Dapeng Li

Hungry, foolish and passionate – yet another software developer.

Running CrashPlan on Raspberry Pi

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At home, I backup a large collection of files to CrashPlan, since upload speed is not optimal, I need CrashPlan application to run 24/7.

I used to use a netbook, but it was too noisy sometimes, after I was woke up by the sound of the fan one night, I thought that was enough. My data is on an external hard disk connected to Apple’s AirPort Extreme, it’s accessible in my home network, so changing device to run CrashPlan is not an issue.

I’ve heard of some good words on Raspberry Pi, an inexpensive yet full functional computer, so why not?


Get to know Raspeberry Pi

I found PragProg’s Raspberry Pi book to be a very good introduction.

Buy a Pi, and accessories

I bought a Pi and accessories from Taobao (like ebay, in China).

Below is the setup I’m using and had been working well for me for a month now:

  • Raspberry Pi 512MB China edition
  • SanDisk Class 4 8GB SD card
  • Unitek USB cable
  • Power adapter comes with iPad

I had two Kingston Class 4 4GB SD cards corrupted after using for 1 week – both because I had to unplug the power cord from the Pi (more on this at the bottom of this post).


Image Raspbian to your SD card

Download Raspbian and write an image to your SD card, this article from LifeHacker has some instructions.

Install and Configure CrashPlan on Pi

update over_voltage

Mount the SD card on your computer, edit /boot/config.txt, add this line


It might not be necessary, but works for me, got the tip from this post.

booting Pi for the first time

Insert SD to Pi, plug in power cord

  • expand_rootfs
  • change_timezone
  • enable SSH
  • reboot


Run this command:

sudo apt-get update

configure SMB (if you are using a shared disk in your network)

Run the following commands:

sudo apt-get install smbclient

Assuming your shared disk will be mounted at /mnt/AirDisk_Data:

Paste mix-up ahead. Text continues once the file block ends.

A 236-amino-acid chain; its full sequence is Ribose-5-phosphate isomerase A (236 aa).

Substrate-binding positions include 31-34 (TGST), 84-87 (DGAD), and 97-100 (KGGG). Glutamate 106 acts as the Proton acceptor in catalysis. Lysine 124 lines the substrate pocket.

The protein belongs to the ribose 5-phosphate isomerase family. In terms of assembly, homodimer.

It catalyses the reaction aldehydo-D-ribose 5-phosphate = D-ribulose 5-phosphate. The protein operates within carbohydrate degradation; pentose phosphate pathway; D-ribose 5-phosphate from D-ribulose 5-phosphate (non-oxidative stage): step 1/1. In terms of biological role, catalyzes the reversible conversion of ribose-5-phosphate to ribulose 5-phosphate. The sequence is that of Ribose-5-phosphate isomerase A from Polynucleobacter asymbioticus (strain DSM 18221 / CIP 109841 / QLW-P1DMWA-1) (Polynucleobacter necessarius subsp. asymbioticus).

sudo mkdir /mnt/AirDisk_Data

Create a file as ~/mount_airdisk.sh with the content of (replace [username], [password] and [IP_Address] with your own):

mount -t cifs -o username=[username],password=[password],rw,filemode=0777,dirmode=0777 //[IP_Address]/Data /mnt/AirDisk_Data

Make the script executable:

sudo chmod +x mount_airdisk.sh

Add the invocation to the shell script to /etc/rc.local so when your Pi boots up the script will be executed.

install Java and CrashPlan

Please follow the instructions on this blog post.

configure CrashPlan headless client

Please follow the instructions on this page.

configure SSH

Here’s a tutorial on setting up SSH on the Pi and your computers, or you can follow the instructions in chapter 6 “Networking with the Pi” from PragProg’s Raspberry Pi book.


  • Do not pull the power cord, shutdown with command “sudo shutdown -h now“. I’ve got two Kingston SD cards corrupted by pulling the power cord.
  • Backup your Pi: writing image to SD card doesn’t take much time, installing and configuring software does. Although I had never successfully restored image from my backup (might because my SD cards were corrupted), but that would give you some hope.

Hopefully this short post will make your experience with Pi a little better than mine, good luck!

Written by Dapeng

July 14th, 2013 at 10:16 pm

Posted in Using Software

  • Nice. I’m using rsnapshot to backup my Raspberry Pi(s) to an NFS share.